At the moment I’m reading a book of short essays called Evocative Objects, edited by Sherry Tuckle. In this book a number of academics from various fields including philosophy, neuroscience, art and physics have written about their favourite object. These objects range from a raincoat, a laptop or ballet shoes, to antidepressants, a rolling pin, a vacuum cleaner or a suitcase.
I had lunch with my mum today and she picked up this book which I’d brought with me, glanced through it, and asked me what my ‘chosen object’ would be. This was easy, and so I told her, a black fine-liner pen. She then set me a challenge: ‘I bet you can’t write 750 words about your favourite object’.
Challenge accepted, mother!
A black fine-liner pen
I love my black fine-liner pens. I cannot be without one. I have to have one near me. There must be one in my bag as well as close by me at home. I can quite happily sit and talk to someone while twiddling a black fine-liner pen around in my fingers. Without it, conversation flows less easily. I watch TV contentedly clicking the lid on and off a black fine-liner pen (much to the annoyance of anyone else in the room). I feel comforted by the feel of this type of pen in my left hand. It makes my hand feel complete. Without it, I feel slightly off balance. The black fine-liner pen is my ‘thing’.
I’m not sure when this obsession with having a black pen began. Possibly, I have loved pens since childhood. I remember transitioning from pencil to Berol fine liner pens at Primary School and the difference in seeing my work in stark black compared to smudged grey had quite an impact on me. Also as a child, I loved stationery, possibly more than your average child (most children love stationery). I got a particular joy out of trips to town and the opportunity to go to Smiths to spend my pocket money on turquoise cartridges and smelly rubbers. However, I imagine that the black fine-liner pen thing began later, perhaps once I started to take drawing seriously. At secondary school I would sketch my teachers on the covers of my books, with mixed reception from those teachers, using only a black fine-liner pen. So perhaps it is from teenagehood onwards that my love affair with this type of writing and drawing tool began.
There are many black fine-liner pens to choose from but for me, the ultimate is a uni-ball eye fine liner, made by Mitsubishi (those clever people in Japan). I have tried other brands, such as Pilot (a good second choice) and Sharpie (an acceptable third choice) but neither of these, or others, match the uni-ball in my estimation.
The size of the line this pen creates is just right for me. The blackness of the ink is perfect. I like my writing from this pen. I like my drawing from this pen. This pen is reliable. The nib doesn’t easily get damaged. The pen feels just right in my hand. It glides just right on the paper.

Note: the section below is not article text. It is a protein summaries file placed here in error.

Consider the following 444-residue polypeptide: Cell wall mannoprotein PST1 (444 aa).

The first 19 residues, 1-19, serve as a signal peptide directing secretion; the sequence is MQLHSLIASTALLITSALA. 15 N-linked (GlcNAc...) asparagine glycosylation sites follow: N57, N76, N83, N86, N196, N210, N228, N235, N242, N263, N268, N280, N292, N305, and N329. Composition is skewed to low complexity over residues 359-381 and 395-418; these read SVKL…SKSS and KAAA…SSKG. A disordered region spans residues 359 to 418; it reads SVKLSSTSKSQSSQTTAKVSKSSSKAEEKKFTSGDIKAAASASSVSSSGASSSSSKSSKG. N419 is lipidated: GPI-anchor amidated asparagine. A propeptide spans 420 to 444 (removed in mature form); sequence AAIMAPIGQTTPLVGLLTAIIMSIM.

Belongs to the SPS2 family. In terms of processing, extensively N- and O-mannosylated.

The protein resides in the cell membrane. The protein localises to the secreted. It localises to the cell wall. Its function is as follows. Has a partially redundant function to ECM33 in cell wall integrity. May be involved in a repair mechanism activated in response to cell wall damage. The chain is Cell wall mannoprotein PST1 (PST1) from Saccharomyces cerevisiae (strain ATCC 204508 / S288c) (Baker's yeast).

The extent I go to to mean that I am never without a working uni-ball eye fine liner pen means that I have quite a few of them within a two feet radius of where I am sitting right now. I will go and count how many I have.
It seems that I have eight of them at the moment. Two in my bag, two in my pencil case, an opened three-pack in reserve (containing two pens) for when the current ones in circulation run out, one in my art bag and one right here by my laptop.
I get quite fidgety if my children ask to borrow one of my black pens. I feel fury if I find one sitting abandoned next to my husband’s computer keyboard. He’s borrowed one of my pens (fine) and NOT RETURNED IT (not fine)!
My need to have a black fine-liner pen with me at all times is because it is my favourite drawing tool. In addition to a good working fine-liner pen I must have a sketch pad of some sort on the go at all times. But somehow I don’t feel the need to accumulate sketchpads as I do fine-liner pens. I think this is because my children and husband are less likely to walk off with my sketchpad. If I have both these object with me, pen and pad, I am content. There are so many opportunities to sketch when out and about: in cafes, on trains, at funerals, at art galleries or in Asda. So I find myself in a cafe sitting near a fine specimen of an ordinary person eating a muffin in an ordinary yet interesting way, and I don’t have my sketch pad and or a piece of paper and my fine liner pen then I feel agitated.
If I find myself at my sons’ school needing to write a cheque out for their dinner money and I don’t have a fine-liner black pen, then I feel annoyed. If I find myself in Smiths near the pens, and I see that fine-liner black pens are on special offer, then I feel twitchy. If I’m in bed and I wake up with a 3am idea, I need to find my fine-liner pen and my journal to write it down (and no other pen will suffice, certainly not, horror of horrors, a biro), without it, the idea will inevitably be lost.
So you see, the black fine-liner pen is essential to my mental health and my art practice. It is my thing. What’s yours?